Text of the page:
Jamaican woman invades Accompong with Spanish
ACCOMPONG, St Elizabeth:
Mobilising people out of poverty through education is a passion for stalwart educator and philanthropist Dr Mildred Smith-Chang, who continues to impact children with her knowledge and expertise.
Having been born and raised in May Day, Manchester, Smith-Chang, after acquiring formal education at Holmwood Technical High School and later, the University of the West Indies where she pursued a degree in education with a major in Spanish, Smith-Chang taught at Mandeville All-Age, Knox Community College in Spaulding, and St Elizabeth Technical High School, giving approximately 37 years of service to the education sector.
She left for Mexico City and acquired a diploma in Spanish and also had the opportunity to take 32 students to experience the culture of the country.
Smith-Chang soon migrated to New York, where she continued her studies, this time completing a master's degree in Spanish and political science and a doctoral degree in Education and Spanish.
"Many ask why Spanish, but I had a teacher by the name of Carl Melbourne at Holmwood, he was such a wonderful teacher, we travelled in our minds to Spain. I would listen and question how he got this language and I decided I had to get it. When I went to UWI, I had another lecturer, Helloise Lewis. She wrote the book Vamos Amigos for the Caribbean, and I said I had to be a doctor like her. Those two teachers really impacted me," said Smith-Chang.
Admitting that if she had acquired all that knowledge and not give it back to those with whom she came into contact, she would not have lived a fulfilled life, hence her outreach projects.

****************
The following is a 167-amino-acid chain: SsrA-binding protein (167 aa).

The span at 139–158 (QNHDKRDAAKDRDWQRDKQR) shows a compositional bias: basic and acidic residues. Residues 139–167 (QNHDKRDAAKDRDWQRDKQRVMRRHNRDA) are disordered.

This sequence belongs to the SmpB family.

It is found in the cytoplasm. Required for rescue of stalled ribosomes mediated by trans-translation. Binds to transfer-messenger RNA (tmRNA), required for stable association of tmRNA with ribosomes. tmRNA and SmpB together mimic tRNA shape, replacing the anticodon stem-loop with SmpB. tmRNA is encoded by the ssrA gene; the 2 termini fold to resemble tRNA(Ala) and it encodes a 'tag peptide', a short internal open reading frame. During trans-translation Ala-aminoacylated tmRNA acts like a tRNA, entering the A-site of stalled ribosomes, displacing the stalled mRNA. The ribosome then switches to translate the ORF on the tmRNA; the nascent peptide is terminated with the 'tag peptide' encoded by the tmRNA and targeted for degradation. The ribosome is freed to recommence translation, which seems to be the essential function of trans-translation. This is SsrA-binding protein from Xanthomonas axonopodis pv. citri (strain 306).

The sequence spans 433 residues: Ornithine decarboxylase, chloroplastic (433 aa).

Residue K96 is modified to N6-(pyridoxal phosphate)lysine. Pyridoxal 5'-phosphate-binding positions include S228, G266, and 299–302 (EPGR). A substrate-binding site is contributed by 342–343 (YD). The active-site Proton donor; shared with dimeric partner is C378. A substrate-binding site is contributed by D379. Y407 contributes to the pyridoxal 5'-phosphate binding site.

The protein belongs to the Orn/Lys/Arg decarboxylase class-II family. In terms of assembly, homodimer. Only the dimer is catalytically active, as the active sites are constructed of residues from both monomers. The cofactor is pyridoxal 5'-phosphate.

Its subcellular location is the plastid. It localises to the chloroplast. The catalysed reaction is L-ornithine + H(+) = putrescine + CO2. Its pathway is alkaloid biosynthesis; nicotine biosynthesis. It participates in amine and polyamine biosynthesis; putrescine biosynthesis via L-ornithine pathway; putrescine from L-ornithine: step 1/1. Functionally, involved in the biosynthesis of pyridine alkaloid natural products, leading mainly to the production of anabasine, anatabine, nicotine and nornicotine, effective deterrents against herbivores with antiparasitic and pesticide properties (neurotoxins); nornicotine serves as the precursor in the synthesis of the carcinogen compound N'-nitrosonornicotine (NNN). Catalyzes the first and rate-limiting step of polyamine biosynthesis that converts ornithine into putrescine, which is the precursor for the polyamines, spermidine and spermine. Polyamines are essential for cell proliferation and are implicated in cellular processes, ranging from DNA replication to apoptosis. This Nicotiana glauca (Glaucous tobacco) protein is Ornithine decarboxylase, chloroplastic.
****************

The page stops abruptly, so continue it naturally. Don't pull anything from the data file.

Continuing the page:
"I realised the students in America are not into education as much as the children here, and I said, what good is the use of a PhD if you are not using it to transform lives. When I teach in the maximum security prison systems, I am always asked if I'm Cuban or from Panama, and it dawned on me that I want children of colour to get it just as I have got it and be fluent," she told Rural Xpress.
That dream was soon turned to reality when the very place Smith-Chang travelled to, to do her dissertation two years prior welcomed her with open arms for her educational sessions.
"I have seen where my American students have grown, even reading their Harry Potter books in Spanish, but I saw the needs of the children at Accompong Town and I wanted to return here. I wrote a Spanish book called Spanish Simple and Natural with them in mind, and they have been receptive of the material. They lack resources and the poverty there is real, but the children are brilliant," said Smith-Chang.
Over a three-month period, Smith-Chang taught 110 children in Accompong Town from grades one to six.
"In just three days, the students learnt the national anthem in Spanish. One little boy warmed my heart; when I gave him his workbook and CD he said, 'No TV nah watch tonight, every TV a tun off, everybody a gather roun come larn (learn) Spanish'," said Smith-Chang who leaves the island in a few weeks.
She plans to return with specially compiled workbooks for her new students.